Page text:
Hurricane Isaac 2012: Storm Makes Landfall in Louisiana

PHOTO: Waves tear apart piers and crash into the back yards of homes along the Mobile Bay near Dauphin Island on August 28, 2012 in Alabama.
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Hurricane Isaac made landfall this evening in southeastern Louisiana, with winds of 80 mph that spread out over an area 200 miles wide.

It was a Category 1 hurricane as it came ashore, and the National Hurricane Center warned of "strong winds and a dangerous storm surge occurring along the northern Gulf Coast."

The storm threatened to drop more than a foot of rain -- up to 20 inches in some areas -- from Biloxi, Miss., to New Orleans. The hurricane center said a storm surge -- the bulge of water that a storm pushes ahead of itself -- of 8.8 feet had been measured at Shell Beach, La.

Isaac, a massive and slow-moving storm, reached the coastline just a day short of the seventh anniversary of Hurricane Katrina, which devastated New Orleans in 2005. New Orleans Mayor Mitch Landrieu said Isaac's path is similar to Katrina's and the anniversary has created "a high level of anxiety."

"We don't expect a Katrina-like event, but remember there are things about a Category 1 storm that can kill you," Landrieu said. He urged people to avoid streets likely to flood.

"One of the things that's concerning about this storm is most of its major activity is occurring at night, which makes it a little more difficult to respond to," Landrieu said.

Usually boisterous New Orleans was a ghost town as tourists and locals heeded warnings and either left town or hunkered down in boarded-up buildings.

Rick Knabb, director of the National Hurricane Center in Miami, said it wasn't so much Isaac's strength as the speed at which it was moving that should concern the people living in its path.

"The models show [Isaac's] forward speed slowing down, and that's not good," Knabb said. "When a large system moves slowly, that means a lot of rainfall."

That was a worry that the New Orleans mayor echoed today as the storm approached.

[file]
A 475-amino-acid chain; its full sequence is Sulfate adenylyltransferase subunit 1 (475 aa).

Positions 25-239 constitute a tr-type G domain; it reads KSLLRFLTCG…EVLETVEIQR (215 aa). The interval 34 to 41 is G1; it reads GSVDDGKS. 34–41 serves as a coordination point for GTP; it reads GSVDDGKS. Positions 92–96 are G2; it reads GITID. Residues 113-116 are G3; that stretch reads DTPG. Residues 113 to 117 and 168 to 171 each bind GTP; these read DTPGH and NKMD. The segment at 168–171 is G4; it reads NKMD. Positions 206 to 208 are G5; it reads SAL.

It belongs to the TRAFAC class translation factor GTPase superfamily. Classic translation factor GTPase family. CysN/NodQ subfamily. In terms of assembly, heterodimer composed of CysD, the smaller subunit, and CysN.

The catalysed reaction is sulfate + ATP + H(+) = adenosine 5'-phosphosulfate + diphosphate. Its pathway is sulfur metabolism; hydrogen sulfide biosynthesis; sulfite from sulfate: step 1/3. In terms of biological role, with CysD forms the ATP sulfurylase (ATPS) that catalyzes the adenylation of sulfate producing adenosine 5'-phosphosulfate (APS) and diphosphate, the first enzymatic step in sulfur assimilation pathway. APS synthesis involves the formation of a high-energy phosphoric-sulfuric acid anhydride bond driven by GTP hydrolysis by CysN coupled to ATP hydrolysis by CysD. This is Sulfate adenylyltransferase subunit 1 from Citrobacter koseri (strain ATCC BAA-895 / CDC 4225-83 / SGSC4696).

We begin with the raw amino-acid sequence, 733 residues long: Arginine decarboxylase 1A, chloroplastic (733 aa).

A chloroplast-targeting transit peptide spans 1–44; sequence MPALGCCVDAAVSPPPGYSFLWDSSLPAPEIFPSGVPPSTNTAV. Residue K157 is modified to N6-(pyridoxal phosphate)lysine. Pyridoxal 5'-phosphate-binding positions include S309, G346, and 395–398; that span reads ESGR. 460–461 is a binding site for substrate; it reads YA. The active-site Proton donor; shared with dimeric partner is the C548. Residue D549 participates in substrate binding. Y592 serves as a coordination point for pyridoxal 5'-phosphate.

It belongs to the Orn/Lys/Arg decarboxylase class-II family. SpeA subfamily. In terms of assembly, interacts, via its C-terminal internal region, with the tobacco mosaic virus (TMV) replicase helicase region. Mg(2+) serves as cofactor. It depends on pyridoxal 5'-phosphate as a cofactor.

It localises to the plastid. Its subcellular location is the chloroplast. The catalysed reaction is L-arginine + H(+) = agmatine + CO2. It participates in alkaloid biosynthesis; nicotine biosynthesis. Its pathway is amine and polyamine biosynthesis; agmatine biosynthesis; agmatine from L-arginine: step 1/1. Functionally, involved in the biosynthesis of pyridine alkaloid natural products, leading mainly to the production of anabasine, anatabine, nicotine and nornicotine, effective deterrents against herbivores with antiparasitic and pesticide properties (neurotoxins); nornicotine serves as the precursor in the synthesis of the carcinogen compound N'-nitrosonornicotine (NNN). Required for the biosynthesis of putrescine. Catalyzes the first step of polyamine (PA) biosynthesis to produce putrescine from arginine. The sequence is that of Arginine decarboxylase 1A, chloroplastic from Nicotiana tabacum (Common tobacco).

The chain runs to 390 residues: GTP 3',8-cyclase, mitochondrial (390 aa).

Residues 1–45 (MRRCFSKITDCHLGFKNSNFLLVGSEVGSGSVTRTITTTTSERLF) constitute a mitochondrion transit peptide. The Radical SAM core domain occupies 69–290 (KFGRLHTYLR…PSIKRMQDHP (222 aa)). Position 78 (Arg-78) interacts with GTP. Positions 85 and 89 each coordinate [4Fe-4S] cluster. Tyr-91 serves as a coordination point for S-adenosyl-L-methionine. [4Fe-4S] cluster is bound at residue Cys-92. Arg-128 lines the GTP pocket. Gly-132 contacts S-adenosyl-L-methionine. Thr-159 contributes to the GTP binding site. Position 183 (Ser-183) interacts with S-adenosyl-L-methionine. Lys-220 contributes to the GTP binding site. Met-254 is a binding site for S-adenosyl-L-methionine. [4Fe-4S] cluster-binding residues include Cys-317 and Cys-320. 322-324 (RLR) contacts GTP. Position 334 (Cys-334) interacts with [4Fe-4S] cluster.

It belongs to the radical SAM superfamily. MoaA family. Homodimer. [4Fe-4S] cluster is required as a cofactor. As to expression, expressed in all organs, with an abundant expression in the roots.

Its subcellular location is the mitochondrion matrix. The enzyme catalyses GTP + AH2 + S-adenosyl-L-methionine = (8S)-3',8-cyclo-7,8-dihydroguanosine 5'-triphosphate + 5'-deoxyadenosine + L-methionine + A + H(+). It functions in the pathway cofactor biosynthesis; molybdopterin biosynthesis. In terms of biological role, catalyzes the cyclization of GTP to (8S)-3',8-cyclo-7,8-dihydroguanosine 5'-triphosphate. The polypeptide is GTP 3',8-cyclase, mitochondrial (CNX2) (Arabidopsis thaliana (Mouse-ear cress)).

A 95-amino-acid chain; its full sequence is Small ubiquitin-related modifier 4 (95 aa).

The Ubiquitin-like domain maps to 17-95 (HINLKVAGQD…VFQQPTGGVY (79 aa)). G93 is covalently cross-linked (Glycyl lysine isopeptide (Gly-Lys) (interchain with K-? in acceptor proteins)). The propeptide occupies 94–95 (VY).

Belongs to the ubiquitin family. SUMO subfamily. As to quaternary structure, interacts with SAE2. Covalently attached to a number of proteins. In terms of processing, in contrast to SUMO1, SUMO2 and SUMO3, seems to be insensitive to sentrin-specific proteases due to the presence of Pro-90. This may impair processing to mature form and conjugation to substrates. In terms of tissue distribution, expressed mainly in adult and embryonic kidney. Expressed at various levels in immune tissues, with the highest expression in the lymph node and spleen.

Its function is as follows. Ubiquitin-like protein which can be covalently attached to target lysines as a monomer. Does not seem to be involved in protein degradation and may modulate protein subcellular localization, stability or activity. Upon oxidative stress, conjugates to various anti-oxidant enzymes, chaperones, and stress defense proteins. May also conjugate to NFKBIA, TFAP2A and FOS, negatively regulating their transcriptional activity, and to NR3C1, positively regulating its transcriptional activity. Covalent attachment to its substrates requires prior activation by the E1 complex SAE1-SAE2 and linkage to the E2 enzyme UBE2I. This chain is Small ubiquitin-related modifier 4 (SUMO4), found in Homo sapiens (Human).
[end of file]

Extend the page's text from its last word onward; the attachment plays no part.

"The thing that concerns us about this storm is that the fact that is it going so slow, slowly and that it could hover of the city for a long period of time," Landrieu said.

President Obama addressed the nation this morning, saying that the Federal Emergency Management Agency has been on the ground for more than a week working with officials in areas that could be affected.

"I want to encourage all residents of the Gulf Coast to listen to your local officials, and follow their directions, including if they tell you to evacuate," Obama said. "We're dealing with a big storm, and there could be significant flooding and other damage across a large area.

"Now is not the time to tempt fate. Now is not the time to dismiss official warnings. You need to take this seriously," he added.

In advance of the storm, Louisiana set up shelters and stockpiled more than a million packaged meals, 1.4 million bottles of water and 17,000 tarps.

Since the levees failed in Katrina seven years ago, more than $14 billion has been spent on the 133 miles of floodwalls, spillways, gates and pumps surrounding New Orleans.

"There is no evidence of any over-topping, whatsoever, we expect that the levees are going to hold," Landrieu said.

While officials say the city is more prepared now than it was in 2005, it's still taking no chances when it comes to evacuations.

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